This is a crazy weekend. I wasn’t home at all yesterday until 10:45 last night, which meant that the #AtoZChallenge entry for yesterday never went live.  But I’m determined to  see this Challenge through to the end, even if I’m a day or two off (Sunday’s off make a good buffer; I’m super busy today, too, so I can do G tomorrow if need be and be back on track Monday!)

Fandom has been a huge part of my life probably all my life, honestly; I just didn’t have a word for it in my earliest years.  When my family finally got wired into the internet in 1996, I was thirteen years old and pretty much ready to find my tribe, because I sure as hell wasn’t finding them at school.  I logged on and dove in.

And the internet embraced me with open arms.

I’ve run through quite a few fandoms over the years, and played a number of roles in various fandoms:  fanfic writer, fan artist, icon/avatar maker, blogger, commenter, lurker, moderator, vidder, con goer, cosplayer, etc.  

But while the objects of my affection and my means of participation have evolved and changed over the years, two things have not:

  1. the unbridled enthusiasm with which I approach all my fandoms, and
  2. my absolute love for slash pairings.

I realize this is the internet in 2017, but for the few of you who might not know, slash is the pairing of two same-sex character in a romantic/sexual relationship that usually didn’t exist in the source material.  Again, though I didn’t have a name for it, I’ve been doing this in my head since I was about eleven years old.  Imagine my relief and joy when I discovered it’s one of fandom’s favorite past-times.

I don’t think I’d be capable of truly ordering them (like, in a “most-to-least favorite” way), but – in no particular order (aside from being my top five), my Top Five Favorite Slash Pairings (because who doesn’t love a list?)

  1. House/Wilson (House):  My friends and I built entire evening around watching House.  This show, and especially this pairing, was my religion for six years.  You know how bad it was?  When 97 Seconds aired and House told Wilson, “I love you,” I had friends texting and emailing me telling me how happy they were for my ship. Ok?  I was in deep, guys.  I still go back and read well-love fic for this pairing and occasionally seek out new stories, and nothing – nothing – will convince me this wasn’t canon by the end of the series.

  2. Sherlock/John (Sherlock):  A bit of a cop-out, since the dynamic and source material are basically the same as House/Wilson, but this pairing was so near and dear to my heart that I actually sought out strangers on the internet to meet-up with.  I gathering of about 20 of us met up in 2012 (after The Reichenbach Fall) and canvassed Boston Common in I Believe in Sherlock Holmes/I Fight John Watson’s War posters.

  3. Hannibal/Will (Hannibal):  I had not expected to fall so fully down this rabbit hole, but the show was so beautiful and everything about it was so sensual, and twisted, I just couldn’t help myself.  No, mind you, I don’t see this as an aspirational relationship – it’s sick, and unhealthy, and manipulative, etc. – but it’s also beautifully portrayed and incredibly intriguing, and oh my God, some of the fic.  Some of the fic is exquisite.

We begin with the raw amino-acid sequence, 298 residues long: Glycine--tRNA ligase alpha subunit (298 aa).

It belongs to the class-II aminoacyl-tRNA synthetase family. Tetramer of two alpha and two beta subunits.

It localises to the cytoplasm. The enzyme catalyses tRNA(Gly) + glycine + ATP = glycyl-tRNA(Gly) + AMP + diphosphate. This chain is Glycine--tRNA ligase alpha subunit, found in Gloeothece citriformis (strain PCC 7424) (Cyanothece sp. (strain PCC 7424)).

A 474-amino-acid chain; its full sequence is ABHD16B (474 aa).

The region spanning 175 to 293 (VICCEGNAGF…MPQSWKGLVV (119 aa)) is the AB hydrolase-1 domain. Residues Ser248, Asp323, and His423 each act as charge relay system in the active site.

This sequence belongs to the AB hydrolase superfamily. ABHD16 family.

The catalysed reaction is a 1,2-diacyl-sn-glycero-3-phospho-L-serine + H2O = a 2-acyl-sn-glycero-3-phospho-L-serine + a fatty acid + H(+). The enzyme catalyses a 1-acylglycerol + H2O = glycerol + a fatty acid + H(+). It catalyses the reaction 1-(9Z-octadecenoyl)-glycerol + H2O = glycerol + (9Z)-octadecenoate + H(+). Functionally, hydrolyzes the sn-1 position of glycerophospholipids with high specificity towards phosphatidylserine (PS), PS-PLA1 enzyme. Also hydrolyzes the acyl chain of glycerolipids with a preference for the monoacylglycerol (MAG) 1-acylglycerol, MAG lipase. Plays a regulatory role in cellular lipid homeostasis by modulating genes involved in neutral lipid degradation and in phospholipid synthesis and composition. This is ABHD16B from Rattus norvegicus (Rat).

4. Dean/Cas (Supernatural):  I haven’t watched Supernatural since the start of Season Ten, and I have been burned by this ship enough times that it would make perfect sense for me to abandon it entirely, but I can’t  I can’t, you guys.  If I see it trending on Tumblr, I still have to go check it out.  Dean and Cas are both so damaged and both so clearly love** each other, I just can’t shelve this one entirely. Even if it hurts to look at it.

  5. Cecil/Carlos (Welcome to Night Vale):  THESE GUYS ACTUALLY ARE CANON.  This is notable both for my proclivities (I tend to ship characters that aren’t canonically together) and because it’s still pretty rare to have canonically queer characters in queer relationships as the centerpiece of your media of choice.  As a side note, I’m seeing Night Vale Live tonight and if you are a fan of the podcast, I recommend you you the same if you get the chance.  This will be the fourth tour we’ve caught them on, and they are always wonderful.

Are you involved in fandom or shipping?  Who are your favorite characters or pairings?

** I would just like to mention a problem I have, particularly in the SPN fandom: the idea that you can’t ship a character in a same-gender relationship because they have only even been in opposite-gender relationships.  

Firstly, you can ship whomever you want with whomever you want – just be respectful to people who have different opinions on the matter.  

Secondly – bisexuality exists.  Pansexuality exists.  If you personally don’t read a character as queer, that is completely and totally okay.  But don’t tell other people – particularly other queer people – that having been in straight-coded relationship means you have to be straight.  It doesn’t.